BBC and Azureus announce distribution agreement.

Now this is cool news. The folks that make the BitTorrent client called Azureus have inked a deal with the BBC to distribute various shows via their new Zudeo file sharing service. That’s right, soon you’ll be able to legally download several different BBC shows:

Azureus, the BitTorrent client software developer, has announced its first content distribution partnership. BBC television shows and original productions will be distributed to users of Azureus’ new Zudeo file-sharing service in the United States.

This is the first ever content distribution partnership for the BBC. When Azureus debuted Zudeo earlier this month, the company promised that several mainstream content distribution partnerships would be announced over the coming weeks. Well, those weeks have come, and this is the first partnership that Azureus has announced. The company says that more partnerships will be announced shortly.

Azureus mentions these BBC titles in its press release: Red Dwarf, Strange, Invasion Earth, Little Britain, Doctor Who, Fawlty Towers (starring John Cleese of Monty Python), Coupling, Keeping Up Appearances, League of Gentlemen and Ideal. No word on the full line-up just yet.

Also no word on if this will cost you anything. At the moment checking out the Zudeo site there doesn’t appear to be a cost associated with any of the downloads they have available already, but that doesn’t mean there won’t be a cost associated with the BBC programs. Still if the cost is low enough, or even free, then this could be a great thing for fans of British television such as myself.

8 thoughts on “BBC and Azureus announce distribution agreement.

  1. It’ll be great as long as they don’t do the “UK IP addresses only” crap that the BBC pulls for some of their flash games.

  2. I’m afraid they would surely do everything they could to keep it UK only.  The only way they would let the rest of us watch is by charging an equivalent license fee.

  3. You guys obviously didn’t read the quoted section closely enough:

    . BBC television shows and original productions will be distributed to users of Azureus’ new Zudeo file-sharing service in the United States.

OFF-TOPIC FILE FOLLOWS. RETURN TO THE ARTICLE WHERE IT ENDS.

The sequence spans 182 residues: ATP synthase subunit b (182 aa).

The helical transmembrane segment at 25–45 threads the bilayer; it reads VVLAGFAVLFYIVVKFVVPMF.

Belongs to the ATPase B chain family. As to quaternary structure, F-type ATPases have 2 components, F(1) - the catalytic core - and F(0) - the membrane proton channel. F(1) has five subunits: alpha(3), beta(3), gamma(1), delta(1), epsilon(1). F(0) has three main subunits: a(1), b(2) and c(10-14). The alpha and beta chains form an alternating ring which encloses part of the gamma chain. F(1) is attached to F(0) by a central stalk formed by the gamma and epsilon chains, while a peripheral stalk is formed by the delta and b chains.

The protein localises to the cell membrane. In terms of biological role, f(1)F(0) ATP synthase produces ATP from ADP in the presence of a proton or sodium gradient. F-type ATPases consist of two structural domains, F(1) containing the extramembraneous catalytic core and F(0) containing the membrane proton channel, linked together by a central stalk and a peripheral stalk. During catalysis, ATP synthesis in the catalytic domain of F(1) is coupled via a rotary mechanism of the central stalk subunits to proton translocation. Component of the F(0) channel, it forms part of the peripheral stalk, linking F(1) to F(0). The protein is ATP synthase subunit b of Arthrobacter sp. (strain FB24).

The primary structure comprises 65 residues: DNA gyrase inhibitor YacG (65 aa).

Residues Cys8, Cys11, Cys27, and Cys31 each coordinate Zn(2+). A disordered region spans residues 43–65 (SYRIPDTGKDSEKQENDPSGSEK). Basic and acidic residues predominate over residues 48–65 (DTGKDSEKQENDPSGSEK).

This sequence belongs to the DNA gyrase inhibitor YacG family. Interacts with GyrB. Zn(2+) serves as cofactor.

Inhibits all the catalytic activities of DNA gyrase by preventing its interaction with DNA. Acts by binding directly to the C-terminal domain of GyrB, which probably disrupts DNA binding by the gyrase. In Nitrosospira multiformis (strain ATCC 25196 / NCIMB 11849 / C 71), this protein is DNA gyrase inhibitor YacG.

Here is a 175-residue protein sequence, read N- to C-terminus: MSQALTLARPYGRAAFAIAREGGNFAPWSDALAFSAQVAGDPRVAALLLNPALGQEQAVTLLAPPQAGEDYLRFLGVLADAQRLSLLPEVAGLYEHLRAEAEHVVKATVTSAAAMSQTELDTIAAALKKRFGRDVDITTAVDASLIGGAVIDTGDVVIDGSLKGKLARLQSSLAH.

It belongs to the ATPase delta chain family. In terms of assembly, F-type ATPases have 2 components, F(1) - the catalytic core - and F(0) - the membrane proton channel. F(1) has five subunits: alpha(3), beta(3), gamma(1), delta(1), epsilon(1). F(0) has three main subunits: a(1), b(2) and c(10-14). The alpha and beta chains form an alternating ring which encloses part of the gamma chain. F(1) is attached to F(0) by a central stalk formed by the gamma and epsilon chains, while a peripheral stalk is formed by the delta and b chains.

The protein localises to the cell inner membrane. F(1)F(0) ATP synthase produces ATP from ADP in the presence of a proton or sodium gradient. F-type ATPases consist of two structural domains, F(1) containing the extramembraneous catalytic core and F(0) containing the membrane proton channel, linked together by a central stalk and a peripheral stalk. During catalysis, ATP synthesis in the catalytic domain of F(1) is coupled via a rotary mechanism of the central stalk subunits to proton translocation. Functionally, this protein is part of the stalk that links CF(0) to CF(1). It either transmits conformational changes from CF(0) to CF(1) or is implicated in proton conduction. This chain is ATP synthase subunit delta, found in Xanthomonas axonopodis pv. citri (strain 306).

Additionally in the official press release the BBC has the following to say:

    Under the terms of the agreement, BBC Worldwide will license international hit television series to U.S. users of the service, including Red Dwarf, Strange and Invasion Earth, debuting via broadband for the first time in the U.S. Other titles include International Emmy® award-winning, Little Britain, Doctor Who, Fawlty Towers (starring John Cleese of Monty Python), Coupling, Keeping Up Appearances, League of Gentlemen and Ideal among others. Additional content partnerships are expected to be announced in the coming weeks.

    “BBC Worldwide understands our commitment to providing consumers with a rich entertainment experience and our desire to offer quality content to our diverse global audience,” said Gilles BianRosa, CEO, Azureus. “We are thrilled to offer programming that encompasses such a robust fan base, as well as the opportunity to expose a new generation to cult favorites from BBC Worldwide catalogue via our new entertainment platform.”

    “We are very excited to partner with Azureus and make our content available through this revolutionary distribution model,” said Beth Clearfield, Vice President, Program Management and Digital Media, BBC Worldwide. “We want to ensure that our most popular content – as well as programs that have rarely been seen in the territory – are part of the latest dynamic entertainment environment and can reach the largest audience possible.”

    The only real question is: Will it cost anything?

  4. Didn’t miss it either. The BBC has formally released more than a few things (mostly web content) to a world wide audience before suddenly changing their mind and making it UK only and citing the BBC license fee as one of the reasons. Even with a press release, I still won’t believe it until I have Series 3 of the New Doctor who on my harddrive legally.

  5. I’m pretty sure this will cost, the BBC news article. The worst thing is this looks like a US only thing and as a TV license payer, British people really ought to have this service for free.

  6. Here in the UK you have to pay £131.50 per year for a TV licence (or face a fine if you own a TV even if you don’t watch BBC), and the money goes to the BBC, none of the other channels.

    The BBC has priveleges as it used to be a state company, like Royal Mail, BA, British gas, etc. The BBC has to justify to the government every year that it is somehow improving to keep the licence privelege. I would expect non-UK residents to have to pay as they don’t pay tv licence, they would struggle to justify charging UK residents (things like BBC radio free) so this is a way to make money beyond licence fees. The BBC is not allowed to show commercial adverts, much like public radio, as part of the deal for being allowed to charge licence fees.

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